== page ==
Just because I’m a Conservative doesn’t mean I’m not in favor of green technology. The ones that work, I’m all for. Here’s one that might be able to cut the mustard.
The smallest dimensions of the [current] locks are 110 ft (33.53 m) wide, 1,050 ft (320.04 m) long, and 85 ft (25.91 m) deep. Because of clearance issues, the usable sizes are somewhat smaller (for example, the maximum usable length of each lock chamber is about 1,000 ft (304.8 m). The maximum size of the ships that can transit the canal is known as the Panamax.
The new lock chambers will be 1,400 ft (426.72 m) long, by 180 ft (54.86 m) wide, and 60 ft (18.29 m) deep. They will use rolling gates instead of miter gates, which are used by the existing locks. Rolling gates are used in almost all existing locks with dimensions similar to those being proposed, and are a well-proven technology.
In late August , traffic jams at the Atlantic and Pacific entrances to the Panama Canal impeded a healthy chunk of the world’s maritime commerce. Each day, on average, more than 40 massive ships, many of them three times as long as a football field and piled high with cargo, rode at anchor in impromptu fleets that stretched across the horizon. On the Atlantic side, most of the ships carried grain from the American heartland, bound for markets in Asia; the vessels on the Pacific side from the Far East were jammed with cars and electronics destined for the U.S. East Coast. Some ships with daily operational costs of $40,000 waited as long as a week for passage.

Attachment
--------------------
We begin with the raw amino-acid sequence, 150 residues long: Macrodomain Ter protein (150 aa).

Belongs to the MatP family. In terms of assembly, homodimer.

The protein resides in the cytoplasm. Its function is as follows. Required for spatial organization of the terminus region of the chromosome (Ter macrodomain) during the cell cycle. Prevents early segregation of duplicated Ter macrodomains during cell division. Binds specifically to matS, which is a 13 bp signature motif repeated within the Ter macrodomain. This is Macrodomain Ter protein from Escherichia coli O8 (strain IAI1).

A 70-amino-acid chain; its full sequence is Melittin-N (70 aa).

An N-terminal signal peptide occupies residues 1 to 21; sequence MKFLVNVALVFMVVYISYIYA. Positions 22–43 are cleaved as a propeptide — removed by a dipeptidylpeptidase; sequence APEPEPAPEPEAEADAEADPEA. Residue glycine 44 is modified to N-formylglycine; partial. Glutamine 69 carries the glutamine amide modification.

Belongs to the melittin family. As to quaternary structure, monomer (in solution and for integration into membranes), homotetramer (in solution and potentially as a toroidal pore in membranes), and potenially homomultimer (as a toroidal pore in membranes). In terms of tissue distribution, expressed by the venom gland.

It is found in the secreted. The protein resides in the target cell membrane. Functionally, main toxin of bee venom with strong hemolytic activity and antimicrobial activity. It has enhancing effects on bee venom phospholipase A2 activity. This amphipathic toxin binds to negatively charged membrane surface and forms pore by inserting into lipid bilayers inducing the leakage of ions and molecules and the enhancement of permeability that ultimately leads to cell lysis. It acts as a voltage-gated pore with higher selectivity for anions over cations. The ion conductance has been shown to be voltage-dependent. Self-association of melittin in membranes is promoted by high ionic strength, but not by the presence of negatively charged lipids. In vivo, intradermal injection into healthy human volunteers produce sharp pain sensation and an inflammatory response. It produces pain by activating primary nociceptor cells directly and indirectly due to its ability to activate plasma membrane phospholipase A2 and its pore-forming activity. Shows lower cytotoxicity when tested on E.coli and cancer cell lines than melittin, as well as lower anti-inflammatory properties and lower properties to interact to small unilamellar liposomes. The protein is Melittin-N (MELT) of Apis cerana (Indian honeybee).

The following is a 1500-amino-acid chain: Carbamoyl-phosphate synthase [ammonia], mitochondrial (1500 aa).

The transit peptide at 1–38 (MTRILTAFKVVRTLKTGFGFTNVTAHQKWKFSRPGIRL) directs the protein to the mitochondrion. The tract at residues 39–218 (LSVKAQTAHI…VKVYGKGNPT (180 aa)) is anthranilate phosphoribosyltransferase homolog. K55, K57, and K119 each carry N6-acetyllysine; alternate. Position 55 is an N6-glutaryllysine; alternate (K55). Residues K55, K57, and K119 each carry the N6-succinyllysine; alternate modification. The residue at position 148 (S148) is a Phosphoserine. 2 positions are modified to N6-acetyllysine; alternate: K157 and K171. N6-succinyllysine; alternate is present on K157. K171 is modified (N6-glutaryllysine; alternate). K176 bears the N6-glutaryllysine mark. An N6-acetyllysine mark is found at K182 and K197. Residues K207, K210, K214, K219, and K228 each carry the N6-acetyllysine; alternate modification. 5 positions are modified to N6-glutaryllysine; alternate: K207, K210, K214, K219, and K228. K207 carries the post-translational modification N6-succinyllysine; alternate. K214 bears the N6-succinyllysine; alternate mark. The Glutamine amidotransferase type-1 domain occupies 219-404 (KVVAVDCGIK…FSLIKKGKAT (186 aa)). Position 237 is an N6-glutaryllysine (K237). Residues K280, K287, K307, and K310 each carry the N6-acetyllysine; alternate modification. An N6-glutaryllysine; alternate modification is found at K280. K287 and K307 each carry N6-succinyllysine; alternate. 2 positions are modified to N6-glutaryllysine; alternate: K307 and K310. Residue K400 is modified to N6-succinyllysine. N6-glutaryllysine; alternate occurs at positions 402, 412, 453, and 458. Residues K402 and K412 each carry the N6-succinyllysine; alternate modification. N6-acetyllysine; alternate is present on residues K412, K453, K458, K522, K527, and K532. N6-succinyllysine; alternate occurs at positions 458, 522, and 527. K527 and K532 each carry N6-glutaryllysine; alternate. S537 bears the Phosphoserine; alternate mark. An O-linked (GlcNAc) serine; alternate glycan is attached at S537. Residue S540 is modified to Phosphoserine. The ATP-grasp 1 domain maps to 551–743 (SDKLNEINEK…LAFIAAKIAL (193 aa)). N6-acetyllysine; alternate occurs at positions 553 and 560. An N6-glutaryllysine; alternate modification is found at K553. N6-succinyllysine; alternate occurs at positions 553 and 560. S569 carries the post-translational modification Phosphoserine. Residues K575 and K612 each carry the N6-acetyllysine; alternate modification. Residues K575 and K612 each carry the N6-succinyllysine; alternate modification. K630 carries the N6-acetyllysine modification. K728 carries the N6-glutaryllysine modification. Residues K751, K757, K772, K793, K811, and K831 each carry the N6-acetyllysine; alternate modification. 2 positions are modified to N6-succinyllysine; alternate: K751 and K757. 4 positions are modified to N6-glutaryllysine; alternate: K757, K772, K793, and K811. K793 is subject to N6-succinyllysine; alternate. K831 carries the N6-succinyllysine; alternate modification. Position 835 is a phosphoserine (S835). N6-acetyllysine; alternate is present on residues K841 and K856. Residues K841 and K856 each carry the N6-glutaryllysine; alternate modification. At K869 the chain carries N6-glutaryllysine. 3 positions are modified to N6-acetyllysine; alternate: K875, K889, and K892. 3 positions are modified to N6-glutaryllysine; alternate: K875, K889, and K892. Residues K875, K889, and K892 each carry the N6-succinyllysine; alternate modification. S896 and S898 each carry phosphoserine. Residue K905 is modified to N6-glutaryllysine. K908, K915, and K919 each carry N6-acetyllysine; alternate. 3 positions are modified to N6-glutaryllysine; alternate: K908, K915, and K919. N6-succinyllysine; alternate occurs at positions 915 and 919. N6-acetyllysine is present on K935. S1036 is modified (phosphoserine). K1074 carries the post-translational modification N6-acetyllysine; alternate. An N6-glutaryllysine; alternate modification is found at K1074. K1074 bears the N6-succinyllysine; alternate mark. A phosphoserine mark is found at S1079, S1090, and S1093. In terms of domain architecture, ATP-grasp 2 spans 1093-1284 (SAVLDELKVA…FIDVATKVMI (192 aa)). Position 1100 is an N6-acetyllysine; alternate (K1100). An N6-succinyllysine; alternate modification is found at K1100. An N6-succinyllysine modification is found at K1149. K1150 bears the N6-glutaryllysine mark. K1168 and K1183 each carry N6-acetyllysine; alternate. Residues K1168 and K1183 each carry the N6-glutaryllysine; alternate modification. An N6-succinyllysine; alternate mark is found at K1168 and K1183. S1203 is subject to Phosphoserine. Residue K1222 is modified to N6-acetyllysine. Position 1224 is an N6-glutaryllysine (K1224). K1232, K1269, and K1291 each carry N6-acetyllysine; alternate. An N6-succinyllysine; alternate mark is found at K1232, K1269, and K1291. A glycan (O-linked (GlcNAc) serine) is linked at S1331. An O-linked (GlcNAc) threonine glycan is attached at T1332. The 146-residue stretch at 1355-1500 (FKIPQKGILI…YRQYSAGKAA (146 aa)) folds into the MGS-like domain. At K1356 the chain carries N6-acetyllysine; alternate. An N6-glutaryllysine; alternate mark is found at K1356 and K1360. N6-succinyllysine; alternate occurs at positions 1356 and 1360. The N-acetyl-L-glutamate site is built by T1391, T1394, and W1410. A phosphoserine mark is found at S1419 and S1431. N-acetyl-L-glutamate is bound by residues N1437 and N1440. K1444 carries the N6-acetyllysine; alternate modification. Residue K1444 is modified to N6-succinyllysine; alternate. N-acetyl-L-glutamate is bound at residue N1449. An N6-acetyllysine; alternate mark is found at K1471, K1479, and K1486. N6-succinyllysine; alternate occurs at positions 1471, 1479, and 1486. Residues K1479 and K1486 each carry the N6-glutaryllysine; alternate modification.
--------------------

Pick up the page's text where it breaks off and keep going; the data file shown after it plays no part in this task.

Ninety-three years after it first opened for business, the Panama Canal is finally maxed out. Designed before the Titanic was even on drawing boards and while the Wright brothers were still learning to fly, the canal today handles more traffic than its builders could have ever imagined. About 14,000 vessels carrying 5 percent of the world’s ocean cargo—280 million tons—pass through the waterway each year. Despite running the canal around the clock—at close to 90 percent of its theoretical maximum capacity—canal officials are struggling to keep up.
A VLCC tanker is an oil tanker built to carry about 2 million barrels of oil. That turns out to be the largest practical size for these giant ships; a few ULCC ships have been built but they are too large for most waterways, including the English Channel. Crude oil is a liquid, and 2 million barrels worth is a fixed volume. The new locks on the Canal will allow ships to be built that carry that same volume, but in a longer, shallower, relatively slimmer hull design, and that immediately translates into increased efficiency, even with the same basic shaped hull. Use a modern high-tech super hull design, like the ones used on racing yachts, and the efficiency increases even more. Now use the latest generation of pod propulsion motors and you’ve got a huge ship that’s fast and nimble with significantly reduced operating costs. Want to go further? Cover the massive ship in solar panels, and stick on a couple of dozen super efficient dynawing sailmasts, and it not only produces a large part of the electricity needed to run those motors, it also uses the wind to help move the ship along. Lastly, install high efficiency engines that run on LNG to help run the generators, and put a set of scrubbers in the smokestacks. Bottom line: a faster tanker that sails across the world for a whole lot less time and cost, and produces only a fraction of the pollution that the current ones do. And that’s exactly what Sauter Carbon Offset Design came up with. Nice going. Now build one and prove your concept.